Class # 5:
Feb 10, 2017
TEST 3 (Chapter 10)
TEST 3 (Chapter 10)
Physical Health & Development in Middle Childhood
Class # 6:
Feb 17, 2017
TEST 4 (Chapter 11)
TEST 4 (Chapter 11)
Cognitive Development in Middle Childhood
NO CLASS
Feb 24, 2017
Chapter 11
Chapter 12
Winter Study Week (University Closed)
8 - This course syllabus was developed by R. Caplan on January 11, 2017
(with the exception of Course Objectives, Texts, and Assignments, which were adapted from Dr.
S. Patel’s Winter 2016 syllabus)
Class
Class # 7:
Mar 3, 2017
Lecture Topic
Text
Chapters
TEST 5 (Chapter 12)
Psychosocial Development in Middle Childhood
TEST 5 (Chapter 12)
Chapter 13 INDIVIDUAL
CRITICAL ANALYSIS
ASSIGNMENT DUE
BEFORE CLASS
Class # 8:
TEST 6 (Chapter 13)
Mar 10, 2017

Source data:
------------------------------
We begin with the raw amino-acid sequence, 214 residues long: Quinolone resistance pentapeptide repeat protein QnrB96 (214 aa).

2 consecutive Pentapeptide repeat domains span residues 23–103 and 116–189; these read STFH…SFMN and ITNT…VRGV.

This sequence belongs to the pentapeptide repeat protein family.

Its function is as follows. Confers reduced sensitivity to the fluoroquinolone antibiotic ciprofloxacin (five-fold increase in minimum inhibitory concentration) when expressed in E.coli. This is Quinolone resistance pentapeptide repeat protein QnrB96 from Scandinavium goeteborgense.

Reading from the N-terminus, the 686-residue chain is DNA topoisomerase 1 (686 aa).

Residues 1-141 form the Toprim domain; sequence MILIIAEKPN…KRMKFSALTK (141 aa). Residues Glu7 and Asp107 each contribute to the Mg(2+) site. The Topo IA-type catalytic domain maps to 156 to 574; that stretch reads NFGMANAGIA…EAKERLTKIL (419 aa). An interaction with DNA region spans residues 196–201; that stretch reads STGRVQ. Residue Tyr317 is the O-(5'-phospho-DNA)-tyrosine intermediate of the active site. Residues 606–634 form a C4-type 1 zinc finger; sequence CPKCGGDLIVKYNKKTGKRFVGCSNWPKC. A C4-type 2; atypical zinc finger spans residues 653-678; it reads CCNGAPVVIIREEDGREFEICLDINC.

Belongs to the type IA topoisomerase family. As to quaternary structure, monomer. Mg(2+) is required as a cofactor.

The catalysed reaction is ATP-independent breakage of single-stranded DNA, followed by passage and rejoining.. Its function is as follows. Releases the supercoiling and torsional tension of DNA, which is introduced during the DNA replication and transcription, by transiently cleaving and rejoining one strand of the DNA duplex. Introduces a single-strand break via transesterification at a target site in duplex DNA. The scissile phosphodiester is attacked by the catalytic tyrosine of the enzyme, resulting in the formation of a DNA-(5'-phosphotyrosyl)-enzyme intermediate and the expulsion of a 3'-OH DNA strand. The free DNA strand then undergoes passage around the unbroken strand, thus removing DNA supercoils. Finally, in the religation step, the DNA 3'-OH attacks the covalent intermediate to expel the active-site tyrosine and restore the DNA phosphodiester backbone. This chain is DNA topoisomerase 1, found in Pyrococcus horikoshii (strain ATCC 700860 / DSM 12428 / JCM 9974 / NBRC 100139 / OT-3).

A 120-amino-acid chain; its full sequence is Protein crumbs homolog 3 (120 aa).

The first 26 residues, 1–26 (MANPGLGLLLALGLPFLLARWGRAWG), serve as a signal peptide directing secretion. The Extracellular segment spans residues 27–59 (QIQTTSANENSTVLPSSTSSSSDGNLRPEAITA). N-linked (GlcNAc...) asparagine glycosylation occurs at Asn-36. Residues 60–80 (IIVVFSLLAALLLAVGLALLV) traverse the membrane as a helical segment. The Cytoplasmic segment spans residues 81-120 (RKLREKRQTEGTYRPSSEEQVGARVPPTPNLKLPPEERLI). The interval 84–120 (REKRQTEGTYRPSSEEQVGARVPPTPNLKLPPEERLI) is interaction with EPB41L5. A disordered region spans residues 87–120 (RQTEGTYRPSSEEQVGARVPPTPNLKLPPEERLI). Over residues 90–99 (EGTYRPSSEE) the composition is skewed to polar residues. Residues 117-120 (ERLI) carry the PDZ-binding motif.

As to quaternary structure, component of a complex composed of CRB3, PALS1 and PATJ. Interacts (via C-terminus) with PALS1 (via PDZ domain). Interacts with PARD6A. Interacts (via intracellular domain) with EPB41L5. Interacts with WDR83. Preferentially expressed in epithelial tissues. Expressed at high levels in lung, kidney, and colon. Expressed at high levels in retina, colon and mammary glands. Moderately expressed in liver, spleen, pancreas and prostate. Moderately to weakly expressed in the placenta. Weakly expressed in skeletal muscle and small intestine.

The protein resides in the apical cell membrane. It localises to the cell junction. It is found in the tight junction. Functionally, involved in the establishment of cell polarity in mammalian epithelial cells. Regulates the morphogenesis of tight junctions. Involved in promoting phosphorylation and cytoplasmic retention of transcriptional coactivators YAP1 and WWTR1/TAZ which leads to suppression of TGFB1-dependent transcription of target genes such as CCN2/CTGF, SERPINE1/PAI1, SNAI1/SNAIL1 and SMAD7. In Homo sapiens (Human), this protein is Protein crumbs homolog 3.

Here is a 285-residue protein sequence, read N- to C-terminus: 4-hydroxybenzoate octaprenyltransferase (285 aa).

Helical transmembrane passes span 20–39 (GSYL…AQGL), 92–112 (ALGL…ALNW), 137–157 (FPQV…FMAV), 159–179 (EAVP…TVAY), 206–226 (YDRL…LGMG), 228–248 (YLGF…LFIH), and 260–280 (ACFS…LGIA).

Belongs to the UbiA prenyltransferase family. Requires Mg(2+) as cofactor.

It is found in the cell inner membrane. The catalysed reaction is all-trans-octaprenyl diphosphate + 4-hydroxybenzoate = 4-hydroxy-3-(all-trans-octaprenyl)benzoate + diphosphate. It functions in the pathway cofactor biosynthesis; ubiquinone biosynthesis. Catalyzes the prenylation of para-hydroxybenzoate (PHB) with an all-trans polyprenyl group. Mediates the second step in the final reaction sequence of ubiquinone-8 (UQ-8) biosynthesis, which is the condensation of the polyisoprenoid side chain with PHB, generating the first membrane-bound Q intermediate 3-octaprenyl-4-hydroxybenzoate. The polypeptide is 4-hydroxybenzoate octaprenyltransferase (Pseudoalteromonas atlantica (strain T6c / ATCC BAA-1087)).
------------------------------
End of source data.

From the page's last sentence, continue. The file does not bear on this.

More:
Physical Health & Development in Adolescence
Chapter 14
Cognitive Development in Adolescence (begin)
Chapter 15
Class # 9:
Cognitive Development in Adolescence (continued)
Mar 17, 2017
Psychosocial Development in Adolescence
Assignment Due
TEST 6 (Chapter 13)
Chapter 15
Chapter 16
Poster/Presentation & Peer Review Process Q&A
Class # 10:
POSTER PRESENTATIONS
Mar 24, 2017 (Development in Adolescence)
Group Posters and
Presentations
Class # 11:
POSTER PRESENTATIONS
Mar 31, 2017 (Development in Adolescence)
Group Posters and
Presentations
Class # 12:
Apr 7, 2017
Course Wrap-Up
9 - This course syllabus was developed by R. Caplan on January 11, 2017
(with the exception of Course Objectives, Texts, and Assignments, which were adapted from Dr.
S. Patel’s Winter 2016 syllabus)
A